The sale of City Tower in Orange, California, for over $147 million was the most notable first-quarter office sale in the market. | Courtesy KBS

Highs and Lows in the OC Office Market

Carrie Rossenfeld Finance & Capital Markets

Some Orange County office-market segments are showing strengthening trends, while others experienced a bit of softening in the first quarter, according to a report from Cushman & Wakefield (C&W).

Overall vacancy rose 50 basis points (bps) quarter-over-quarter to 11.6 percent, while the market reported marginal occupancy growth. Meanwhile the average asking rate continues to rise due to the addition of new class-A construction.

Eric Kenas, Cushman & Wakefield’s director of Research for Greater L.A. and Orange County, says, “The increase in vacancy is largely accredited to the major blocks of space yet to be occupied from the new construction completions in 2017 to present. Despite the uptick in vacancy, overall asking rents have increased $0.50 year-over-year, averaging $2.84 per square foot per month full service. Rental rates should continue their steady elevation at the hand of the high-end class-A development expected to be delivered the remainder of this year.”

While outperforming all other classes in terms of demand and occupancy, at 14.5 percent, class-A vacancy still remains far more elevated than its class-B and -C counterparts due to its advanced level of new construction, C&W reports. Class-B vacancy maintains single digits at 9.4 percent while the more inconsequential class-C market stood at a mere 2.2 percent vacancy rate.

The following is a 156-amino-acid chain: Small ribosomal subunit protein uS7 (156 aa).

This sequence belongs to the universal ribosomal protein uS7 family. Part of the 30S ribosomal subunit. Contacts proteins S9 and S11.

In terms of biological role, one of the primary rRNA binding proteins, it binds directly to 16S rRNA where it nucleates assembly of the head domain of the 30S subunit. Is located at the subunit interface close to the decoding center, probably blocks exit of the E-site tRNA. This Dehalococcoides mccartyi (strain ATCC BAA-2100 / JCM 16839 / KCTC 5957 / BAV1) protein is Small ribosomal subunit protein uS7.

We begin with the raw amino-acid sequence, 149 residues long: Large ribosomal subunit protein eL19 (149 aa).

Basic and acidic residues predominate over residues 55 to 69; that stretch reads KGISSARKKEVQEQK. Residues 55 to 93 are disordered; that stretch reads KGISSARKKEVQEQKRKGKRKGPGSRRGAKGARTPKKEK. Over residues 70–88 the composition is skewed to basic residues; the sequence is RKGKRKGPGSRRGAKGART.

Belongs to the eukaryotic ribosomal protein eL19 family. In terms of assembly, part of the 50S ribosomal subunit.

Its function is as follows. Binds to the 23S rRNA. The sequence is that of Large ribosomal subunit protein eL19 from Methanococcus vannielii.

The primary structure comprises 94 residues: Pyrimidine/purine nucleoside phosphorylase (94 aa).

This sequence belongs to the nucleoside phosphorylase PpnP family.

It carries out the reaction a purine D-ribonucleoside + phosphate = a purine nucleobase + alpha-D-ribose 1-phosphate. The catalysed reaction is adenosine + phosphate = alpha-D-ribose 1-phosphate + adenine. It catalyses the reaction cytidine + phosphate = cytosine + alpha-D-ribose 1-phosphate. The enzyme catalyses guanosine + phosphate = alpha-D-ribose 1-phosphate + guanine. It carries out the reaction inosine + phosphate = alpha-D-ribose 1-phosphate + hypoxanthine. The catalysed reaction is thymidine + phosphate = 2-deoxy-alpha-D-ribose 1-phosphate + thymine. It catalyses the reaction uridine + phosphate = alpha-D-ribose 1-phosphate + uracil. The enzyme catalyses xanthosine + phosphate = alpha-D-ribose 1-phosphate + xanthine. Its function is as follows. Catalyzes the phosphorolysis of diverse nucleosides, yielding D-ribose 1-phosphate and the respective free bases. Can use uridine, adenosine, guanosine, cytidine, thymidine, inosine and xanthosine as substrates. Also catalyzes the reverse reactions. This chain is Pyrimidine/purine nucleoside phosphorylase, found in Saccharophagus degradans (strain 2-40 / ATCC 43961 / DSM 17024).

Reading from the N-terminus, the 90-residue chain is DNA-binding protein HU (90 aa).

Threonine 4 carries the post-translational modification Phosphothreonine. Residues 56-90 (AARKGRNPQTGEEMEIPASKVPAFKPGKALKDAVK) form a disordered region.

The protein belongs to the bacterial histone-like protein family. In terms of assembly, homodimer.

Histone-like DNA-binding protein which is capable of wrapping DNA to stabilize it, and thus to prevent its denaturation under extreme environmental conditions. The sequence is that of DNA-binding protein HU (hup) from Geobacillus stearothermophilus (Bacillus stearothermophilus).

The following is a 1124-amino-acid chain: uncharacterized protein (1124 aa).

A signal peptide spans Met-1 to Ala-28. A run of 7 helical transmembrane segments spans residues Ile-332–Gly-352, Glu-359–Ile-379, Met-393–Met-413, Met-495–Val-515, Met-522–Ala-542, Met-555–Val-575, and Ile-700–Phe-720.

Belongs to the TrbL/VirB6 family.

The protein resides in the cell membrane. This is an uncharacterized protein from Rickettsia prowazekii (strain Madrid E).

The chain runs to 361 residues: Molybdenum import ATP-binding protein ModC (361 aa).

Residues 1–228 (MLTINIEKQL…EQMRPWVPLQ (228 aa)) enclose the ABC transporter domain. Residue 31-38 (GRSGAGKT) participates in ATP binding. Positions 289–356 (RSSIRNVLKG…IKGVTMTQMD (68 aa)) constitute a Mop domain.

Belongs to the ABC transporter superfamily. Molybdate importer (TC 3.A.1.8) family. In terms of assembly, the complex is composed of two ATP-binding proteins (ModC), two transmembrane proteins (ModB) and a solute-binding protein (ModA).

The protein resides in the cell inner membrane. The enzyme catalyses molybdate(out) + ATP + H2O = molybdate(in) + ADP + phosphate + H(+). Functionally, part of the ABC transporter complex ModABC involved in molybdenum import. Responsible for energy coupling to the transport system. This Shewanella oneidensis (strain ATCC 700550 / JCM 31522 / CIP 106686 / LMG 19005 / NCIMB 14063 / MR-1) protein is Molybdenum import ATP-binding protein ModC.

Kenas adds that the Orange County office market occupancy did manage to finish in the black to kickoff 2018, with 53,000 square feet of positive net absorption. Fueled by occupancy in new development, Irvine Spectrum towered over all other submarkets with its more than 800,000 square feet of growth. However, a significant portion of that growth was single-handedly off-set by the more than 680,000 square feet of losses found in Irvine. “The transfer in absorption between these two submarkets was simply accredited to Broadcom’s move-out from their previous location at University Research Park in Irvine, to the company’s newly delivered build-to-suit campus in Irvine Spectrum.”

Meanwhile, the report indicates that all other submarkets appeared far more level, as the majority found themselves within 25,000 square feet of net zero occupancy change – only Buena Park/La Palma (59,000 square feet) and North/East Stadium (-47,500 square feet) appeared to stand out one way or the other.
According to Kenas, “New leasing activity (which excludes renewals) totaled 1.25 million square feet in the first quarter of 2018, similar to the prior quarter but well below the quarterly average of 1.8 million square feet observed over the past year. In terms of leasing, the majority of notable deals stemmed from renewals, which constituted five of the top eight lease transactions in the first quarter.”